New Facebook Messenger interface. Photo: Facebook

Facebook will minimize the clutter of its Messenger interface by reducing the number of tabs from 9 to 3, the company announced. Features currently accessed via tabs will still be available in the app, but less prominent on screen.

Why it matters: Per Axios' Sara Fischer, Facebook is reversing Messenger's tab overload in part because it needs to make room for the roll-out of ads in the messaging app, which has 1.3 billion users worldwide.

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What to watch in tonight's debate

Joe Biden (left) and President Trump (right) are facing off in Cleveland for the first presidential debate. Photos: Alex Wong (of Biden) and David Hume Kennerly (of Trump)/Getty Images

President Trump will try to break Joe Biden's composure by going after his son Hunter and other family members in tonight's first presidential debate — a campaign source tells Axios "nothing will be off the table" — while Biden plans to stick to the economy, coronavirus and new revelations about how Trump avoided paying taxes.

Driving the news: Biden and Trump are set to debate at 9 p.m. ET at Case Western Reserve University in Cleveland, and it will be moderated by Fox News' Chris Wallace.

Massive layoffs hit Disney theme parks

A person posing for a photo in front of the iconic Disney castle at Disneyland Resort in Hong Kong on Sept, 25. Photo: Miguel Candela Poblacion/Anadolu Agency via Getty Images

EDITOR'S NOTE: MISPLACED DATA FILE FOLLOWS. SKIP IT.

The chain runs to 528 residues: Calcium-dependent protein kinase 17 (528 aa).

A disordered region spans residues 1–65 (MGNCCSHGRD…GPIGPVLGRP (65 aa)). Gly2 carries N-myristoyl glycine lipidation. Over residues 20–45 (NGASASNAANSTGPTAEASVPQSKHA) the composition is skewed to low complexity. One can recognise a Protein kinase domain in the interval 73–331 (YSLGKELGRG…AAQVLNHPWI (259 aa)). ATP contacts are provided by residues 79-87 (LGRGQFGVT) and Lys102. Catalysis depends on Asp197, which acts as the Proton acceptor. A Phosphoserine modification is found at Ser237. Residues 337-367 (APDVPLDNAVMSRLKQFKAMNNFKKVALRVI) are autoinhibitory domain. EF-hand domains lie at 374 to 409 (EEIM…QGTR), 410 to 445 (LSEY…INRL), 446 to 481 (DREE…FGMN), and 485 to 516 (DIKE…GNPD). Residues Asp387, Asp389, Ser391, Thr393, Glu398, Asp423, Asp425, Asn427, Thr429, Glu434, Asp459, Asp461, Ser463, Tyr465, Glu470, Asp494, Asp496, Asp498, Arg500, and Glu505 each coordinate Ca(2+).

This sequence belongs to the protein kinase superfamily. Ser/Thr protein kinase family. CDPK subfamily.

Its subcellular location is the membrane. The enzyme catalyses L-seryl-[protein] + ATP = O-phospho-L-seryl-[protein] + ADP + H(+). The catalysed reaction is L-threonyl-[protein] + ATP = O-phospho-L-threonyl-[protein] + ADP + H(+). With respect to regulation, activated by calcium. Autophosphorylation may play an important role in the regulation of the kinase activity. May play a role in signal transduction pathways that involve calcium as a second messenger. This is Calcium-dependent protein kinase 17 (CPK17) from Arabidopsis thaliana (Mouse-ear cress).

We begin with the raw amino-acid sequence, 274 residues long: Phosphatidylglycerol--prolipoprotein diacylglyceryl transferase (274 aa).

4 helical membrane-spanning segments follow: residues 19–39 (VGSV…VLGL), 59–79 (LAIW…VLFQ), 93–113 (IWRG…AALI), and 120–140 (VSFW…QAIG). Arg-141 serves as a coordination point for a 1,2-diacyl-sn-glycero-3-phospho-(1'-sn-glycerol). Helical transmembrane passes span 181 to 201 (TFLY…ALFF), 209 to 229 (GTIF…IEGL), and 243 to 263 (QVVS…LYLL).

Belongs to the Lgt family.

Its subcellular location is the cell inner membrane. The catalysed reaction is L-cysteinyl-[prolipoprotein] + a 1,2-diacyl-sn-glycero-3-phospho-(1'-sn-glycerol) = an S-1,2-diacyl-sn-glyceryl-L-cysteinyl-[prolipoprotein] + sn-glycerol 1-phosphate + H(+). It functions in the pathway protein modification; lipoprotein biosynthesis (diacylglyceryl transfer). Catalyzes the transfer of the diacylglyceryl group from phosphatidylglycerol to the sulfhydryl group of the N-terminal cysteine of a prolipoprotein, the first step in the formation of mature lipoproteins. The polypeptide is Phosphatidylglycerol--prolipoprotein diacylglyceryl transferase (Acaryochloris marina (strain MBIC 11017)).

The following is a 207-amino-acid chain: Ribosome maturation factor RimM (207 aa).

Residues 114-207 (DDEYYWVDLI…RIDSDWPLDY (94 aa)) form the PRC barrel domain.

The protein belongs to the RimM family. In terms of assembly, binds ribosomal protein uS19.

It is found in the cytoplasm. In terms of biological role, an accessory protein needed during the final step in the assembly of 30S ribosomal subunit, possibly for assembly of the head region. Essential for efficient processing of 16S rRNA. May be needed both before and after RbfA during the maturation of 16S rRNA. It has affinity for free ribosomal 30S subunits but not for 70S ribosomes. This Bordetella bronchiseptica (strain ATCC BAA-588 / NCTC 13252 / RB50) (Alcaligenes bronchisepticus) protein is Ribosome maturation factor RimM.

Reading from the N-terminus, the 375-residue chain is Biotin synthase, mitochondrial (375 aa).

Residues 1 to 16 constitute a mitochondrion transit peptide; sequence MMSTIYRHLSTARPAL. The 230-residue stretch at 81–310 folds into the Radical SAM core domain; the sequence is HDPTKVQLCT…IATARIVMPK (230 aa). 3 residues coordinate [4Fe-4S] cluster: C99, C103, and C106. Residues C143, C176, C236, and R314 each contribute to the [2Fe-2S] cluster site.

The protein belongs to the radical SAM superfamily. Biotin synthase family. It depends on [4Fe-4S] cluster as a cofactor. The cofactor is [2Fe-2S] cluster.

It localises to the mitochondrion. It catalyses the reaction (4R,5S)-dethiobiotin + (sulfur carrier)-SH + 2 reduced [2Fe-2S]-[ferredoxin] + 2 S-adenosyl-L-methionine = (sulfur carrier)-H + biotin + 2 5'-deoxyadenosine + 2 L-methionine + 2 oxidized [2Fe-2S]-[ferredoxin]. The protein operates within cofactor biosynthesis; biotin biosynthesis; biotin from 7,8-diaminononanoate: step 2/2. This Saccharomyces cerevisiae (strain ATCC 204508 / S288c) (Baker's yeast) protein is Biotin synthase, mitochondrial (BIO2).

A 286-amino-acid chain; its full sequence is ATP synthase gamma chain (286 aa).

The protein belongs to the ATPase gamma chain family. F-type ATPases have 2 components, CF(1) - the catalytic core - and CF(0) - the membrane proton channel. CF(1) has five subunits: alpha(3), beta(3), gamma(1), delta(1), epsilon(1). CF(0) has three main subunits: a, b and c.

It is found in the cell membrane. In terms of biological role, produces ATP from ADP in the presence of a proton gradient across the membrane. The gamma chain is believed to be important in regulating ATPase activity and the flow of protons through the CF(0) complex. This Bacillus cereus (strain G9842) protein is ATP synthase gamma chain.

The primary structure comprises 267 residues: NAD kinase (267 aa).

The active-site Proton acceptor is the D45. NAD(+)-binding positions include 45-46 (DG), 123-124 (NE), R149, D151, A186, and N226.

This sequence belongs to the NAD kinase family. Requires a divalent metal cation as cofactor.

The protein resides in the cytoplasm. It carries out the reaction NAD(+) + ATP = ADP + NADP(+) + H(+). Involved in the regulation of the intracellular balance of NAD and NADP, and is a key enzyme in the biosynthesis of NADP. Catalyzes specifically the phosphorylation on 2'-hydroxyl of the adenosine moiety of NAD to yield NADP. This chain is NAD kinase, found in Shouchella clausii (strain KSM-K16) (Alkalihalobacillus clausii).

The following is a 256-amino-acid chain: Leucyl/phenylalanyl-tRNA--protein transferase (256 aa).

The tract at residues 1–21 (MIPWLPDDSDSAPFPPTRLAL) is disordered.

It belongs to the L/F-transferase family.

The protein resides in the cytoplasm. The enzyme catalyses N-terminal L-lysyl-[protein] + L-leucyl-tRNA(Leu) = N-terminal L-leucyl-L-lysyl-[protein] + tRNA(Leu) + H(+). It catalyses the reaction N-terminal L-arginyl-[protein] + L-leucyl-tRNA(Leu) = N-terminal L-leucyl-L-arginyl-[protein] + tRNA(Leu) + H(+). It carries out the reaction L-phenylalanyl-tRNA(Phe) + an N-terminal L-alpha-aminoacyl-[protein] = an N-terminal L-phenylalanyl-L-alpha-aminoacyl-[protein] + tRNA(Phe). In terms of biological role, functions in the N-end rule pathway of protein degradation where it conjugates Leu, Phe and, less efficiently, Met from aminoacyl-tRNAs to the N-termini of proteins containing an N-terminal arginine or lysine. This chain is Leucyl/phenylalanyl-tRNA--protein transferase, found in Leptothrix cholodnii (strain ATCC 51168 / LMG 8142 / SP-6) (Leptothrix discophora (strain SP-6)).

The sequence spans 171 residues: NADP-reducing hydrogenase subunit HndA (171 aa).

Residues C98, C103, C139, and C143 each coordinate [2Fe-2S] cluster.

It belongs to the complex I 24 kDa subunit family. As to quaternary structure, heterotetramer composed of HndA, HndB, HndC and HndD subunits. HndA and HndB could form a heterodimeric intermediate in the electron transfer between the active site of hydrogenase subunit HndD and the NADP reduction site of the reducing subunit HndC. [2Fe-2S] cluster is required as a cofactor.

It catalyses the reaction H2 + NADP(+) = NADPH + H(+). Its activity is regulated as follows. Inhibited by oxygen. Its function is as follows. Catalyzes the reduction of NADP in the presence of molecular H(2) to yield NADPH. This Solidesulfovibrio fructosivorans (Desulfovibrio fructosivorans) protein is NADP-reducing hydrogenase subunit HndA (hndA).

Disney is laying off 28,000 workers at its theme parks and experiences and consumer products divisions, the company said in a statement Tuesday.

Why it matters: The coronavirus pandemic has forced the company to close its California theme parks and limit attendance at re-opened parks elsewhere around the U.S. Around 67% of the 28,000 laid off workers are part-time employees, according to Josh D’Amaro, chairman of Disney's parks, experiences and products division.

Erica Pandey, author of @Work
24 mins ago - Economy & Business

United States of burnout

Illustration: Aïda Amer/Axios

Postponed vacations, holidays in isolation and back-to-back virtual meetings are taking a toll on millions of American workers.

Why it matters: As we head into the fall, workers are feeling the burnout. Such a collective fraying of mental health at work could dampen productivity and hinder economic growth across the country.